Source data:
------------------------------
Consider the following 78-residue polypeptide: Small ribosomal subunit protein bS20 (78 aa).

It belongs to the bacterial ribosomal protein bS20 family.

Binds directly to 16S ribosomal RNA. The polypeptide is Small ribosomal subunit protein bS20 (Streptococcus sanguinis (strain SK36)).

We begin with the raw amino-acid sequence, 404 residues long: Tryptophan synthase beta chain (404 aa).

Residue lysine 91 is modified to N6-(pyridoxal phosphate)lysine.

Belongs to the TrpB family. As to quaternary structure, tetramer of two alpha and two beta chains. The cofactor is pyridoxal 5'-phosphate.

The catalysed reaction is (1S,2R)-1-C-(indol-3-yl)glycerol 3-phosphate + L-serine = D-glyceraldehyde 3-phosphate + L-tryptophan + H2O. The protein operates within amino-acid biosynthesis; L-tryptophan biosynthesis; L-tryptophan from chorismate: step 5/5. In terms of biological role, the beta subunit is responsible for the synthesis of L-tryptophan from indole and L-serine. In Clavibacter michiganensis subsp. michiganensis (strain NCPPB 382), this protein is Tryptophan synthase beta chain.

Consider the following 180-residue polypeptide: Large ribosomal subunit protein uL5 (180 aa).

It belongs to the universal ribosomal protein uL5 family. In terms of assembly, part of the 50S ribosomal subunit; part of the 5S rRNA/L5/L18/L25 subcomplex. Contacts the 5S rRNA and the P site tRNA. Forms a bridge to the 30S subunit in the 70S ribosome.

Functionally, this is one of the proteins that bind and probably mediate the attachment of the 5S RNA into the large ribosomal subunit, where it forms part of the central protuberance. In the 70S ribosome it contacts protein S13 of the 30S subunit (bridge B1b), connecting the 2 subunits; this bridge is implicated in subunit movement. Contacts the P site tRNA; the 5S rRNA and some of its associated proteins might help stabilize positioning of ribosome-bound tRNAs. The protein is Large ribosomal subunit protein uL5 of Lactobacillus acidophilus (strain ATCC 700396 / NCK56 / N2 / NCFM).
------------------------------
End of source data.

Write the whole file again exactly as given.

Consider the following 78-residue polypeptide: Small ribosomal subunit protein bS20 (78 aa).

It belongs to the bacterial ribosomal protein bS20 family.

Binds directly to 16S ribosomal RNA. The polypeptide is Small ribosomal subunit protein bS20 (Streptococcus sanguinis (strain SK36)).

We begin with the raw amino-acid sequence, 404 residues long: Tryptophan synthase beta chain (404 aa).

Residue lysine 91 is modified to N6-(pyridoxal phosphate)lysine.

Belongs to the TrpB family. As to quaternary structure, tetramer of two alpha and two beta chains. The cofactor is pyridoxal 5'-phosphate.

The catalysed reaction is (1S,2R)-1-C-(indol-3-yl)glycerol 3-phosphate + L-serine = D-glyceraldehyde 3-phosphate + L-tryptophan + H2O. The protein operates within amino-acid biosynthesis; L-tryptophan biosynthesis; L-tryptophan from chorismate: step 5/5. In terms of biological role, the beta subunit is responsible for the synthesis of L-tryptophan from indole and L-serine. In Clavibacter michiganensis subsp. michiganensis (strain NCPPB 382), this protein is Tryptophan synthase beta chain.

Consider the following 180-residue polypeptide: Large ribosomal subunit protein uL5 (180 aa).

It belongs to the universal ribosomal protein uL5 family. In terms of assembly, part of the 50S ribosomal subunit; part of the 5S rRNA/L5/L18/L25 subcomplex. Contacts the 5S rRNA and the P site tRNA. Forms a bridge to the 30S subunit in the 70S ribosome.

Functionally, this is one of the proteins that bind and probably mediate the attachment of the 5S RNA into the large ribosomal subunit, where it forms part of the central protuberance. In the 70S ribosome it contacts protein S13 of the 30S subunit (bridge B1b), connecting the 2 subunits; this bridge is implicated in subunit movement. Contacts the P site tRNA; the 5S rRNA and some of its associated proteins might help stabilize positioning of ribosome-bound tRNAs. The protein is Large ribosomal subunit protein uL5 of Lactobacillus acidophilus (strain ATCC 700396 / NCK56 / N2 / NCFM).